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Achieving SFHEA in Professional Military Education

12 Mar 2020 | Commander Ben Aldous Having served in the Royal Navy for 20 years, Commander Ben Aldous took up a position leading the training of Warfare Officers in HMS COLLINGWOOD, Hampshire. Here he discovered a passion for the pursuit of quality in Professional Military Education.

Following 20 years of front line service in the Royal Navy I was appointed to be the Officer Commanding of the Warfare Training Group (OC WTG) in HMS COLLINGWOOD, the Navy’s largest training establishment, and the biggest in Western Europe.

Being responsible for all Warfare Training to the Fleet, I found myself on a journey that would embrace modern adult learning techniques, higher education (HE) practice and the development of some really strong links with Advance HE, especially through the Leading Transformation in Learning and Teaching (LTLT) course. My journey would culminate in achievement of Senior Fellowship of the HEA and a wider recognition of the value of higher education in the military.

A large part of my new job focused on the education of new Principle Warfare Officers (PWOs) who have been in the Navy for around 10 years already and were learning new skills in order to take charge of the Operations Room of a modern warship. This year long course, accredited by Kingston University and part of the Royal Navy’s in-service degree programme is a pivotal, almost career defining course that teaches weapons, tactics and procedures to all those Officers who ‘fight’ the ship at sea.

The Navy has invested significant money and effort into developing a synthetic training environment which allows my students every opportunity to ‘learn by doing’ and much of their assessment is done in the simulated space. However, underpinning all of this practical training is a significant body of academic knowledge which, on arrival, I found to be delivered in a wholly didactic manner with little or no appreciation of the students as individuals.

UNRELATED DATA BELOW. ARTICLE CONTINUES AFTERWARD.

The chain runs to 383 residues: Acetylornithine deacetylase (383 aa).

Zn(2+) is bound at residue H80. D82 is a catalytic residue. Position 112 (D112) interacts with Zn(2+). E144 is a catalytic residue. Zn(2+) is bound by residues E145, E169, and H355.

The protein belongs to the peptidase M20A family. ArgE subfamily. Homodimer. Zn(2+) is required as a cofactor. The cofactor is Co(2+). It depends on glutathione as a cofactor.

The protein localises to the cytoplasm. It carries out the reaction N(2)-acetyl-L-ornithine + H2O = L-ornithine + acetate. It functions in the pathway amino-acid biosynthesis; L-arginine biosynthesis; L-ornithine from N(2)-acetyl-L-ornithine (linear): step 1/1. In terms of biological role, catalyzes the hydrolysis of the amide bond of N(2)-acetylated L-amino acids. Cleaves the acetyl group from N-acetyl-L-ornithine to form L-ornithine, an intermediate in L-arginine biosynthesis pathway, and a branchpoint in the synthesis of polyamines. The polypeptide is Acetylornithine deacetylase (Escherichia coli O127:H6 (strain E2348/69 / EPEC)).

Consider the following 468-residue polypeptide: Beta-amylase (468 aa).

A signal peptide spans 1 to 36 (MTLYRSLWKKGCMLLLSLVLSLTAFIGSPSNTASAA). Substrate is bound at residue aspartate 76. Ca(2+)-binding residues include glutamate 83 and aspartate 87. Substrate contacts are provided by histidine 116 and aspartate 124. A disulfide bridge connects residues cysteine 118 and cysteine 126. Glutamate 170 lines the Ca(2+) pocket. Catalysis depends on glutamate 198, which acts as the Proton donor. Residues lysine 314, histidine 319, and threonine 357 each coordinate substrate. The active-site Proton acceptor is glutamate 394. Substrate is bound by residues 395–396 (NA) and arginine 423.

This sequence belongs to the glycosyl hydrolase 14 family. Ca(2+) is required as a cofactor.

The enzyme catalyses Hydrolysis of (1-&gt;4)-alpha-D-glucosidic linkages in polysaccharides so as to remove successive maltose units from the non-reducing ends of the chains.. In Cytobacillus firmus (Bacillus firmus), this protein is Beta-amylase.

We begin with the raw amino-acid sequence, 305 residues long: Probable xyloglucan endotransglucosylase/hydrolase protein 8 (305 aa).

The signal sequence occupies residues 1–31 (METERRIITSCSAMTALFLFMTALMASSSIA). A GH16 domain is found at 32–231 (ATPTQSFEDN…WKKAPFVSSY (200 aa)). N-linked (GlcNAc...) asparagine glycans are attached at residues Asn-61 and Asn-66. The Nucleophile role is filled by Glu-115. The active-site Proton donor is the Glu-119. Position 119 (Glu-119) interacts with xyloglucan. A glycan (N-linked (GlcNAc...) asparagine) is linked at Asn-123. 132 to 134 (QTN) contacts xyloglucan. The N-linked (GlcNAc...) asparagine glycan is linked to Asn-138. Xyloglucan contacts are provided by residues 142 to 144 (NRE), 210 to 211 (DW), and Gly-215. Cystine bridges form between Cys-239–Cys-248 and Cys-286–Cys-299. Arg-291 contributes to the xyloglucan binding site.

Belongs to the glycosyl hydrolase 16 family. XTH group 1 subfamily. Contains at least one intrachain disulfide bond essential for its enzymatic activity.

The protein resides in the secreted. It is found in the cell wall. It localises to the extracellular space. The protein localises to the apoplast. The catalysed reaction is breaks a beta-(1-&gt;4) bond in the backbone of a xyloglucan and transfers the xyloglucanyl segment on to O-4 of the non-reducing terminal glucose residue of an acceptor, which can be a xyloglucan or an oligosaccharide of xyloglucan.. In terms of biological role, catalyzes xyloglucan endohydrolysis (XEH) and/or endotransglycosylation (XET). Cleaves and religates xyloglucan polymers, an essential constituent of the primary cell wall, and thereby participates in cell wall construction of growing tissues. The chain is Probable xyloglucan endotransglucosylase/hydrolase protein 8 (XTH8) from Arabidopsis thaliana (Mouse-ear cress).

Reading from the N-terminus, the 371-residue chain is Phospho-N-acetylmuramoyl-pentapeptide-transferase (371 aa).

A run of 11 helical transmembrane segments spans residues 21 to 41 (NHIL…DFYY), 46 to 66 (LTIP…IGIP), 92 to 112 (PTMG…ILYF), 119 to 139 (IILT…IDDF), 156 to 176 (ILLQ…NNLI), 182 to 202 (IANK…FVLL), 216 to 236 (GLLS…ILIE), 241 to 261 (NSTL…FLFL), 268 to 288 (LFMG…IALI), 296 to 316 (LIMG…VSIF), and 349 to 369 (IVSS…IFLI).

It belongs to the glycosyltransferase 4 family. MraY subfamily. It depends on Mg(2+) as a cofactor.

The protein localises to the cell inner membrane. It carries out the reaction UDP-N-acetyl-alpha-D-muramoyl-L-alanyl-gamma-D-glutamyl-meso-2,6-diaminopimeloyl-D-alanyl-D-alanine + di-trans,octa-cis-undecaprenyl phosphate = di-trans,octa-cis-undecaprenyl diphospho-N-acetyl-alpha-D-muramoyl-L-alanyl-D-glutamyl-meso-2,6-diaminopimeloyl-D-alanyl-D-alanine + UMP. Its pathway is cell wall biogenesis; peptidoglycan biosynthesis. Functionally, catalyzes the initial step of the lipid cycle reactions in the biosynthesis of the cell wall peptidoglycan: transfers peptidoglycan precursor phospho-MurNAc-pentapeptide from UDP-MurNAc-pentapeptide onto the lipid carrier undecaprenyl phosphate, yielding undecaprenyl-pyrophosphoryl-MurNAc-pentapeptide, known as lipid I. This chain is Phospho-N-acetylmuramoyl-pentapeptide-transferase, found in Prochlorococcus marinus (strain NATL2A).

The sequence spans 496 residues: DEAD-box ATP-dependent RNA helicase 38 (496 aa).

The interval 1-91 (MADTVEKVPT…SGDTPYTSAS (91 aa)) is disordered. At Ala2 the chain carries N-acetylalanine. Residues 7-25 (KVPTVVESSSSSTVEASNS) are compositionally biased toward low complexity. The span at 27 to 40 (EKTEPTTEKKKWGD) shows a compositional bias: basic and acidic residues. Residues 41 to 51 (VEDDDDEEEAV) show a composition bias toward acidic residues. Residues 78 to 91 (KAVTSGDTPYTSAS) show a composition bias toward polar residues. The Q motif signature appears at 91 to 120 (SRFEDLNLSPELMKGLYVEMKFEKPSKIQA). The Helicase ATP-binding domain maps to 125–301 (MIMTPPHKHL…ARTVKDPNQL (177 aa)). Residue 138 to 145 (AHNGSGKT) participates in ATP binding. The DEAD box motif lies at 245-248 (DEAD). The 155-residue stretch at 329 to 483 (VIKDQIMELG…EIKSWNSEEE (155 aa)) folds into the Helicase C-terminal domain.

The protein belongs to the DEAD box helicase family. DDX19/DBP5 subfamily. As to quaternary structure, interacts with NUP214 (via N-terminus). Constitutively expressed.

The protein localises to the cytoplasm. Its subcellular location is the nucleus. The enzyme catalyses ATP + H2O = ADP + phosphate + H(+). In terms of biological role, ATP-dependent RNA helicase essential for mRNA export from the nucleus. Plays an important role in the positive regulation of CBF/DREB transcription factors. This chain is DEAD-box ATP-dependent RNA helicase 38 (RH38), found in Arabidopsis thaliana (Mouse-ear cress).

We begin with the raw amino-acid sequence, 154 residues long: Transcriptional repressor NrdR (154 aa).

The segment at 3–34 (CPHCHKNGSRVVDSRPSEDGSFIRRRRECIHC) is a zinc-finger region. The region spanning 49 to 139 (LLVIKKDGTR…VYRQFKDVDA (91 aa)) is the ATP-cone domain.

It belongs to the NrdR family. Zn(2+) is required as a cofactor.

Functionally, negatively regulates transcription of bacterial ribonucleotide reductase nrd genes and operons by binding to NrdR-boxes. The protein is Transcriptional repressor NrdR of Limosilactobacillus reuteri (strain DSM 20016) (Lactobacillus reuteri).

How could we be training people to fight a ship against supersonic missiles, yet still be using white boards and lists to deliver the declarative knowledge they needed to properly understand what they were being asked to do?

With significant support from my boss at the time, I attended LTLT13 (my thanks, as ever, to Doug Parkin who is an inspiration and was so welcoming to the Naval Officer who crashed the party and sat in the middle of a room full of academics) and looked to HE practices to develop new ways of delivering the PWO course. This would benefit the individuals themselves and, by extension, the Royal Navy at sea (why wouldn’t we want to train our people better?).

LTLT was an amazing forum that gave me the opportunity to develop and then discuss a functional expression of how I wanted to improve the quality of training (Qt) in the PWO course. I came up with this:

navy training formula

At its most fundamental, I saw quality of training (Qt) being represented as a function of:

  • the correct training (governed by a well-coordinated, constructively aligned and understood learning process and feedback loop to ensure we were delivering everything that was needed to satisfy the Key Learning Outcomes of the course), combined with;

 

  • the overall ‘lived experience’ of our trainees: how we teach them, the environment we create for them (including Diversity and Inclusion (D&I) but also the infrastructure around them) and how we made them feel by being in HMS COLLINGWOOD; and enhanced by;